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Posted In: Business Development

A Former Client’s View: The Client Side of Business Development

Recently I was at a client coaching meeting with a very savvy rainmaker who, prior to his return to the law firm side, had been a GC for 15 years. He told me the last time he was at a firm was as a junior partner.  He commented how he doesn’t take anything personally when he prospects for new business, particularly when it comes to clients or potential clients not returning calls or responding to emails.  His in-house experience taught him a few things which have reminded him to be patient.  He listed them out for me and I thought our readers would find them helpful (from the client  viewpoint):

  • My time is not my own—I have many busy business people with whom I work and they schedule many meetings for me. I also have my Board and C-Level peers requiring my assistance on a regular basis;
  • What is urgent to you is not always urgent to me—It’s OK to keep trying to reach me. I appreciate the proactive nature of some of the calls and outreaches.  You’re on my mind even if I don’t get back to you as quickly as you or I would prefer;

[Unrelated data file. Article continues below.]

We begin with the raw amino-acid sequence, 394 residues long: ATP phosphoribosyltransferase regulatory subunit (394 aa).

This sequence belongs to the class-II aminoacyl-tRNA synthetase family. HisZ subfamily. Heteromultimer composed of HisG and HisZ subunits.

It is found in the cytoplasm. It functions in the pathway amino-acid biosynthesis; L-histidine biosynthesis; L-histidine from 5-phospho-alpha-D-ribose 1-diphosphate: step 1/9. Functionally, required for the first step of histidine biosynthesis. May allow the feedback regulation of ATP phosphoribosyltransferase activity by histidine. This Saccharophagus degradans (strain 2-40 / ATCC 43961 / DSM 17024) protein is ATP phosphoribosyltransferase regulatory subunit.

• I receive a lot of emails and alerts—I realize the time that goes into these. If they are not delivered the day of an important decision or prior to an important new ruling or change in the law that you are following, then remember, it’s most likely too late and many of your competitors have written about the same thing.  While I appreciate the effort, the ones which are immediate and really speak to the impact the law/decision or new update will have on our company, will get my attention;
  • Stay in touch—it’s OK to call to say hello; yes I am busy but I do like catching up about things that interest me be they sports; cooking; gardening. Visit me once a year in person if I’m really important to you. Find out what is going on from our perspective and how you might help me;
  • Ask for feedback—about your team—partners and associates; really try to understand how we think about outside counsel and what is important to me and to my business colleagues.

After he stopped, he sighed and said, “OK, it’s not so easy when you’re impatient like me.  I do know what clients and prospective clients are dealing with on a daily basis and how many directions one gets pulled into.  So now that I’ve said this out loud, I need to remind myself to take a deep breath and stay connected and most important, be patient.”



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